Letters give Ohio State players new appreciation for Independence Day

As part of the Patriot Week sessions at Ohio State recently, players wrote letters to families of soldiers with Ohio ties who died while serving their country. Those letters left a lasting mark on the players and coaches. Courtesy of Ohio State

Urban Meyer's quest to equip his players with life lessons and instill patriotic pride in late May was fast approaching. He had organized so many enriching sessions as part of his self-created "Patriot Week" program, but with players set to soak up knowledge for themselves, Meyer, Ohio State's fifth-year football coach, began to wonder what more could be done to effect change for others.

"And then we said, 'Wait a minute, let's tie it right into Memorial Day and honor the men and women who have protected our country for so many years,'" Meyer told ESPN.com by phone this week. "We wanted to take it one step further and reach out to some of the families who lost their loved ones. I was blown away with the letters I read."

What followed was a letter-writing assignment conducted by every player on Ohio State's football team. One morning early in the "Patriot Week" sessions, players sat in a team meeting room and listened to the life story of a Navy SEAL, who spoke of enduring the pain of his best friend being killed while on duty. Afterward, each player found pages of information on a deceased soldier at his desk, coupled with the address for that serviceperson's family. The charge from Meyer: Handwrite a letter on program letterhead to that family by the end of the week and mail it out before the Memorial Day weekend.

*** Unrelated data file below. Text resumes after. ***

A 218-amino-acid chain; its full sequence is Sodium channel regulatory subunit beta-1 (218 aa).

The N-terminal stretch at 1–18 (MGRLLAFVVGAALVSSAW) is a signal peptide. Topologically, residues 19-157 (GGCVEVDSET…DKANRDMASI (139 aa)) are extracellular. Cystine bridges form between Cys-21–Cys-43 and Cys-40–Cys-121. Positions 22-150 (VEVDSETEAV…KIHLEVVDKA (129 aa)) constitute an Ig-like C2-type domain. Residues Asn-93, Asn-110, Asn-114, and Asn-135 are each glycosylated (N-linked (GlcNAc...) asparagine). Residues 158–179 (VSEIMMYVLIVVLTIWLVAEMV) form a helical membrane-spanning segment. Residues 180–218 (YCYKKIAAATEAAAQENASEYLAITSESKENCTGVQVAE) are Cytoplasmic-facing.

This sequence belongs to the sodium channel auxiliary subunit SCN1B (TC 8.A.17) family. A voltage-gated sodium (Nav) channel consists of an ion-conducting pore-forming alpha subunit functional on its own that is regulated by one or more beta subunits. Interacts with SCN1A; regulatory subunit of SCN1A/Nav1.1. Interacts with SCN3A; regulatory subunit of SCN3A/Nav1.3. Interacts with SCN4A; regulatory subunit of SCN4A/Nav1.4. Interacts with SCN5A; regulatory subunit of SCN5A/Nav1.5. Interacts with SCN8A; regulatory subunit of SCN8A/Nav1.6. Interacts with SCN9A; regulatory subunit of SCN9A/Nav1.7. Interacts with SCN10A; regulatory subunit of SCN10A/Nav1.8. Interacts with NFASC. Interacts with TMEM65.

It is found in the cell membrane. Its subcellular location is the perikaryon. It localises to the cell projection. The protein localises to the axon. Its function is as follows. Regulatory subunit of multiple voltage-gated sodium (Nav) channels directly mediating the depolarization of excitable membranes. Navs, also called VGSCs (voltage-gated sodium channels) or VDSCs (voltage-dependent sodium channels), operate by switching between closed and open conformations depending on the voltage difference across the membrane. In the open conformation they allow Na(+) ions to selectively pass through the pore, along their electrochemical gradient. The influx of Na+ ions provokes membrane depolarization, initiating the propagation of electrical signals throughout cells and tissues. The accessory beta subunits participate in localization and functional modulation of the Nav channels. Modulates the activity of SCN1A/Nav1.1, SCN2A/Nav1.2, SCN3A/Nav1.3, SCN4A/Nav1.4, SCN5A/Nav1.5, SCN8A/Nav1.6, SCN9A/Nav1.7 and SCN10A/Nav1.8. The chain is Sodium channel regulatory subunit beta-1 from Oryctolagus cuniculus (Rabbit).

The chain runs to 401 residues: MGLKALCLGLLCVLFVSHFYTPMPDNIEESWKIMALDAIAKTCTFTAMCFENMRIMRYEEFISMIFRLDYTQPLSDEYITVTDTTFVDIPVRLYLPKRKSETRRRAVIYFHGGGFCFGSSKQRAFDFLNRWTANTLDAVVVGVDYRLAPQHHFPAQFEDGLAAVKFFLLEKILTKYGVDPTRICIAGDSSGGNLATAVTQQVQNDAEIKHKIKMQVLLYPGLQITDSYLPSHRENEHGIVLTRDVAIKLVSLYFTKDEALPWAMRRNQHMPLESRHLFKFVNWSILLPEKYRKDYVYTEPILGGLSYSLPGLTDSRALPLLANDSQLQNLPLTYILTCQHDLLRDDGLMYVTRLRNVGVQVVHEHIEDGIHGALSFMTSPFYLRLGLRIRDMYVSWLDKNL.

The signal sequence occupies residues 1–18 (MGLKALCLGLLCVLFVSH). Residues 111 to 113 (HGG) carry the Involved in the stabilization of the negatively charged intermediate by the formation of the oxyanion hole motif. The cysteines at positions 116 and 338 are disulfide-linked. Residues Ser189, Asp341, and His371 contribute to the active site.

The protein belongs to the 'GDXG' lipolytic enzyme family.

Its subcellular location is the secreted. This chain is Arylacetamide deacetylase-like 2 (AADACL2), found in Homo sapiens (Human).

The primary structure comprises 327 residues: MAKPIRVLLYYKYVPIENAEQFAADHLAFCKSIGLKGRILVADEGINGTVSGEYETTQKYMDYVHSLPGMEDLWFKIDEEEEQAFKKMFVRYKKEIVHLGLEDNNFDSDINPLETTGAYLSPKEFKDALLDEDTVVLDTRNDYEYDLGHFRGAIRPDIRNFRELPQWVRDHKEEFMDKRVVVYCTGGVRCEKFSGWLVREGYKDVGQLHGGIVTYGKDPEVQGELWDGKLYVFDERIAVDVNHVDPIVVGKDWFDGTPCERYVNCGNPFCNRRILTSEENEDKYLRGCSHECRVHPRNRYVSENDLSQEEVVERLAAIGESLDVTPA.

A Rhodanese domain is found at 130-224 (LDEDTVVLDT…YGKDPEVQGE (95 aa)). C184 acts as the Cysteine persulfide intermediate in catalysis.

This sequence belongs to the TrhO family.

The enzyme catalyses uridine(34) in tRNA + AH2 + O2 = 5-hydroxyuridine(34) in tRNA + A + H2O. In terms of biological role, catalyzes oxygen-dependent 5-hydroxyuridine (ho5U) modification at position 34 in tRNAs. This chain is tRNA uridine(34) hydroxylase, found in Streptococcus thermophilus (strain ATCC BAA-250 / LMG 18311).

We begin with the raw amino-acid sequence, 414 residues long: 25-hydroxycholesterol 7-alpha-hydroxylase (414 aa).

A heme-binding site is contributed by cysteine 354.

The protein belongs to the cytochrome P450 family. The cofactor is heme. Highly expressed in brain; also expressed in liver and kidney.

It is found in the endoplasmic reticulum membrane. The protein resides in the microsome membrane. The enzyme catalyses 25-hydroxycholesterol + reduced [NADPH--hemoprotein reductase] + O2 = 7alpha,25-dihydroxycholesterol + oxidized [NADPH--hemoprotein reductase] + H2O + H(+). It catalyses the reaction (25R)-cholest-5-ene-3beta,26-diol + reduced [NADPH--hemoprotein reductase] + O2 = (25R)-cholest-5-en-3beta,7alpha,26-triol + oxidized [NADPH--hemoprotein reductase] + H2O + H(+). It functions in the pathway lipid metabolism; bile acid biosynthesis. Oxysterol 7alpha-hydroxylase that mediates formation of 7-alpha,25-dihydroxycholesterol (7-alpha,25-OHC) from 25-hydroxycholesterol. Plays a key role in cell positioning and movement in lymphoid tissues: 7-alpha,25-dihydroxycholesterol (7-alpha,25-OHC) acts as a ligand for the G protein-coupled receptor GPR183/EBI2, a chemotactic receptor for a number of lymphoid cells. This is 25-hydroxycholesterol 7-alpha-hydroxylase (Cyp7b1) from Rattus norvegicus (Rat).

"I could tell when we had the Navy SEAL come in and speak to our team, you could hear a pin drop about the sacrifices made, the sacrifice he made," Meyer said. "In this day and age, there's so much negativity in college sports. That grabs all the headlines instead of some of the great things.

"We have some incredible people on our team, as most places have, and I don't think you realize the depth until you ask for this kind of assignment. They opened their heart to something as serious as this, and I was blown away."

Stacy Rastauskas, Ohio State's vice president of government relations, helped compile a list of deceased military veterans with ties to Ohio. Buckeyes director of player development Ryan Stamper then matched up players with military service men and women by hometown -- another way to make the letter-writing process feel more personal.

Ohio State linebacker Justin Hilliard, a redshirt freshman from Cincinnati, was paired up with the family of Staff Sergeant Mark A. Wojciechowski, who grew up within 20 miles of Hilliard. Defensive tackle Tracy Sprinkle, a native of Elyria, Ohio, was matched with Daniel M. Shepherd, also from Elyria. Players were free to conduct their own Internet research to learn more about each military serviceperson.